Timelapse of the Leconte Glacier during the summer Today’s Video of the Day from the University of Oregon is a timelapse of images that show the LeConte Glacier rapidly flowing from March 31 to August 8, 2016.
As the summer progresses, the glacier is moving from right to left, while the ice front is retreating backwards.
A team of scientists led by oceanographer Dave Sutherland used a new method to analyze the behavior of the glacier.
The study revealed that underwater melting is occurring at a faster rate than what has been accounted for in current models. As seen above the Timelapse of the Leconte Glacier during the summer shows the flowing of the ice and glaciers streaming through the terrain and surrounding areas. Also this spectacular glacier is North America’s southern-most tidewater glacier and is part of a massive glacial system that stretches 120 miles through the southern most part of LeConte Bay. The glacier is extremely active, producing a massive amount of icebergs. The snowcapped mountains surround the area as well as multiple waterfalls in the area and surrounding glaciers.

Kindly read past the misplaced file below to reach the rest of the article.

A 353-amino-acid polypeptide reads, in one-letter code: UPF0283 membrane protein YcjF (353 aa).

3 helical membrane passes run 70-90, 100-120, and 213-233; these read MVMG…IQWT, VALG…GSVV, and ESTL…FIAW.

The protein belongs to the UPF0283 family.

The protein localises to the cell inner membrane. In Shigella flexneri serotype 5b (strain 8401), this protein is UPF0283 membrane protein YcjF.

“We measured both the ocean properties in front of the glacier and the melt rates, and we found that they are not related in the way we expected,” said study co-author Rebecca H. Jackson. “These two sets of measurements show that melt rates are significantly, sometimes up to a factor of 100, higher than existing theory would predict.”
Video Credit: Jason Amundson, University of Alaska Southeast